Students gain valuable real world experience

Students in the electricity 1 classes in Seymour gained real world experience as they learned to build their own house, which they constructed in the classroom. – Photos by Sara Tischauser

By Sara Tischauser

Gaining hands-on experience and learning skills to use in the future is exactly what some Seymour students are doing in their electricity 1 class.
Jody Schneider, Seymour technical education teacher, is helping students gain hands-on learning in his classroom
In the electricity 1 class, Schneider said he let the students help decide the direction of the class. Schneider said he had asked the students if they wanted him to build something for them to wire or if the class wanted to build their own house and then do the wiring for that house.
He said by a majority rule the class decided they wanted to build their own house, so both the first and third hour electricity 1 classes built their own houses inside the classroom.
Students began their work by drawing blueprints for the house before construction could begin.
Schneider said they were very fortunate to have many supporters in the community. He said Seymour Lumber was instrumental not only with helping with the electricity 1 class but with the entire technology education department.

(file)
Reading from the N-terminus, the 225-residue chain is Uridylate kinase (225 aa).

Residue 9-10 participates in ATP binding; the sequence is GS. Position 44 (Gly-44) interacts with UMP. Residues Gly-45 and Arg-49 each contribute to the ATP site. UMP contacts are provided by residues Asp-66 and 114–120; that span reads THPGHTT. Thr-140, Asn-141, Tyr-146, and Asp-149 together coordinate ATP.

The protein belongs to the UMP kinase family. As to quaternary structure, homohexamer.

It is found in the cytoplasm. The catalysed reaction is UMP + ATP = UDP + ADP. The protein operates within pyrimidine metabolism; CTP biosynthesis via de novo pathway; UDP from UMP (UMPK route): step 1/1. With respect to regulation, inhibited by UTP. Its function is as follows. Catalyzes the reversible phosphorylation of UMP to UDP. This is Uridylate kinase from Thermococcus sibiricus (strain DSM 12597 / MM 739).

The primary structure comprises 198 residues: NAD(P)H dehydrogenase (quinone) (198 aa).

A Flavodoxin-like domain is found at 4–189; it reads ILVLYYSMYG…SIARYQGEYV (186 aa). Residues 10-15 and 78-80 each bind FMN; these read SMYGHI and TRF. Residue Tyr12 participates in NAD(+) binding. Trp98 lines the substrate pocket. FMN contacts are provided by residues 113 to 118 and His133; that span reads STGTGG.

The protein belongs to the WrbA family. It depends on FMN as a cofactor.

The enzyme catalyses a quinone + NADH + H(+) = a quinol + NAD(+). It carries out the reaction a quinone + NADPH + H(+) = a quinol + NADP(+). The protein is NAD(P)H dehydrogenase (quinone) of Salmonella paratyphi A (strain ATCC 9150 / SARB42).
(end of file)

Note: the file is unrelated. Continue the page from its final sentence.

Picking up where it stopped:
“Seymour Lumber helped middle school technology education program as well,” said Angie Arneson, Seymour Middle School technology education teacher. “It’s just been a huge asset to have Seymour Lumber in our community. What they [Seymour Lumber] are doing for our school and district is very valuable and we appreciate it.”
Schneider said he has had support from many in the community. When Seymour Lumber has their annual golf outing proceeds were donated to the technology education department and many local businesses and individuals donated at that time. Also, as his electricity 1 classes have worked on building their houses, members of the community have stepped up to help with that.
“When we get to each trade part, I ask local experts to come in,” Schneider said. “They donate their time.”
Students have learned to build a house from the ground up as they had to do the floor, framing, walls, doors, windows, plumbing, heating/cooling and electrical. However, Schneider said with the limitations of being in the classroom they weren’t able to put on regular roof.
Schneider brings his own experience to his students as he was a mastered licensed electrical contractor for more than 20 years. With that experience, Schneider is able to teach students what it is like in the “real world.”
Last year, Schneider had volunteered with the technology education program before becoming a teacher this school year. As a volunteer he helped connect some of the students with employers to find jobs.